One of the biggest shifts in technology in the coming years for security will be in credentialing. This will happen across all industries, which means now is the time to future-proof systems for the credentials that may eventually be used. This includes locks and access control components that can use Bluetooth and NFC technologies to support mobile access.

However, the change to new types of credentialing doesn’t need to be done with just the future in mind. Consider how many locks within healthcare facilities still use antiquated systems such as keypad access control. This is a massive burden on facilities management to change codes each time an employee leaves, is problematic for current employees who must continue to remember new codes, or – in the worst case scenario – the code is never changed, which compromises security.

Switching over to an access control system that allows for the central management of users is another simplification of operations for hospital staff. It also streamlines access control expectations across buildings, campuses and entire healthcare systems.

Patient experience

One of the most important aspects of healthcare facility security to think about when specifying for a new site is the patient experience. How is the patient going to interact with the security? What can we do to make their experience the best it can be? Often, this comes down to focusing on good design.

Sound considerations are always an important factor as hospitals tend to be noisy by nature. This means specifying doors and door hardware that are designed and tested rigorously for acoustics while still providing a high level of security.

Aesthetic components are also critical in this equation, meaning that utilizing manufacturers who focus on good design as a core principle is key to success. Consider for a moment that doors and door hardware are often the first thing we touch when interacting with a building. They are also one of the most interacted with parts of a building. And when they don’t work properly, or seem out of place, they are immediately distracting or problematic.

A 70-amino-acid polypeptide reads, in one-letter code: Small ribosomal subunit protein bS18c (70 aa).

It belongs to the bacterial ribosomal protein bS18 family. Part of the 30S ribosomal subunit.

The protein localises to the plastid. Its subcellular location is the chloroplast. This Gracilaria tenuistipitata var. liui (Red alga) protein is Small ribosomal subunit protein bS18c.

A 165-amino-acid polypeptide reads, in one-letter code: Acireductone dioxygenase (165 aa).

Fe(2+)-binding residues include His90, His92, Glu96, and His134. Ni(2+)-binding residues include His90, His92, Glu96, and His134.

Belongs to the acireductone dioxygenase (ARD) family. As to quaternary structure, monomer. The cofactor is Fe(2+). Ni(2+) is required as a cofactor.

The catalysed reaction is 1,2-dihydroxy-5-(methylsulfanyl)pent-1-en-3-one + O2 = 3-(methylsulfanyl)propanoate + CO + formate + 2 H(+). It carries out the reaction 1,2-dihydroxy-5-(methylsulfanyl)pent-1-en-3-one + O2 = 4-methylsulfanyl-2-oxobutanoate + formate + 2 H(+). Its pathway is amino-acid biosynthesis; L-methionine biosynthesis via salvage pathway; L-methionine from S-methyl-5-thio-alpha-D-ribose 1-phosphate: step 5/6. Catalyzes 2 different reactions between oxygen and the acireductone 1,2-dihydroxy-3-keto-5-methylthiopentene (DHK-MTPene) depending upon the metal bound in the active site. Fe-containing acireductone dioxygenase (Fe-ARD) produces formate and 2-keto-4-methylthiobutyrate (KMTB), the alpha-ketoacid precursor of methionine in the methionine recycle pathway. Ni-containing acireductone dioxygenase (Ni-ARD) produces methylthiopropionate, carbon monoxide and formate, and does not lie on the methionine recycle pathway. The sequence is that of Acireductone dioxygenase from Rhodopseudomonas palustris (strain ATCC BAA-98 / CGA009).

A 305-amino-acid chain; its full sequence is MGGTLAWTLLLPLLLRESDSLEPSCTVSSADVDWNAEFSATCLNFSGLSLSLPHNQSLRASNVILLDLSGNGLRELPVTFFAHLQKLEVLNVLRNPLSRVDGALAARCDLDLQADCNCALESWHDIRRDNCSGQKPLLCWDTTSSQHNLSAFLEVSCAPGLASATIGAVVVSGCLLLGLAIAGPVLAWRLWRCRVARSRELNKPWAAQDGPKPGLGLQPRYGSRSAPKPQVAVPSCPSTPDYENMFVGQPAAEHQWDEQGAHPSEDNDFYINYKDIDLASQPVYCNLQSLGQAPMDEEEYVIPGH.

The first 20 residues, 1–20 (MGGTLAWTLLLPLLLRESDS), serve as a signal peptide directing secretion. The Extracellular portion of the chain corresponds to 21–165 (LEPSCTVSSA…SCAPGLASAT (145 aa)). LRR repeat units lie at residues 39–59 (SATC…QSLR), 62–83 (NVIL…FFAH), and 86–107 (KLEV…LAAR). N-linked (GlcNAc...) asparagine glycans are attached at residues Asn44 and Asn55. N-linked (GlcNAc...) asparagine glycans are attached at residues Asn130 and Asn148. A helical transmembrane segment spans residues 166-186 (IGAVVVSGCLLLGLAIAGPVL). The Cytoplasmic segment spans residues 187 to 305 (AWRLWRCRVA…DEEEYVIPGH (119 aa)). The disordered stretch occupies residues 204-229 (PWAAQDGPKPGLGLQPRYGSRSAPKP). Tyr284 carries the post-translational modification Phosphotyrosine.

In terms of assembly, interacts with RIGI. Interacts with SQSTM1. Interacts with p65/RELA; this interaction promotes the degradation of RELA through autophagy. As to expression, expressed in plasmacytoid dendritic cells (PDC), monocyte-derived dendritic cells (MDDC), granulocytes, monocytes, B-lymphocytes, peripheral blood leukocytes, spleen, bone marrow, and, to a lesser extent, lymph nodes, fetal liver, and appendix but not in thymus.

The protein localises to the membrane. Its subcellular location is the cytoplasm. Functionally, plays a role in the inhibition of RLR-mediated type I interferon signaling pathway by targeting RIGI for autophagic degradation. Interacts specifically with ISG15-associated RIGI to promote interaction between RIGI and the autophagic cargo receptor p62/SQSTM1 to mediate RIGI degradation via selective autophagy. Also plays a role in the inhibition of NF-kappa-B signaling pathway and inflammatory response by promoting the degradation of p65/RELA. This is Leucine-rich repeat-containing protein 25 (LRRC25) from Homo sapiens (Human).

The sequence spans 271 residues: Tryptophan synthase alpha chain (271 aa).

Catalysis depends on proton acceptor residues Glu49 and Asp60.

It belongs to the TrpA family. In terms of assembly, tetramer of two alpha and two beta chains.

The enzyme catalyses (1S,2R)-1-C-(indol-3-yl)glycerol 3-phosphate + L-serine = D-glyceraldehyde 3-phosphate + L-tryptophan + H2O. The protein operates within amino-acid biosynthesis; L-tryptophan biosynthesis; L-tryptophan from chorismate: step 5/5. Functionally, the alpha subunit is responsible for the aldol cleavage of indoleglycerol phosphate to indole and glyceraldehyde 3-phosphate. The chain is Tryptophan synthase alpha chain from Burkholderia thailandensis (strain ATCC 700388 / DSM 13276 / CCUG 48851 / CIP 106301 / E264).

Sustainable design is also an important feature for healthcare facilities when considering Health Product Declarations (HPDs). HPD certified products are tested to ensure that the product does not use or give off any harmful chemicals at any point during the product’s life from conception to replacement.

Each of these considerations can actively improve the patient experience, a key component for hospitals and healthcare providers for federal funding under current healthcare laws.

Consultative approach

As technology evolves and advances security, it’s important for healthcare facilities to keep up and work to create the best operational experience for facility managers, doctors, nurses and patients in a safe and secure environment.

With healthcare networks moving toward standardization through new technologies, it is important for security door and hardware manufacturers to engage with designers and integrators early in the conversation and listen to their needs and facility uses. For healthcare facilities, this means finding the right partners in the process of new design or retrofit, and making sure they understand your facility goals.

Paul Swan is the drector of business development – healthcare for ASSA ABLOY.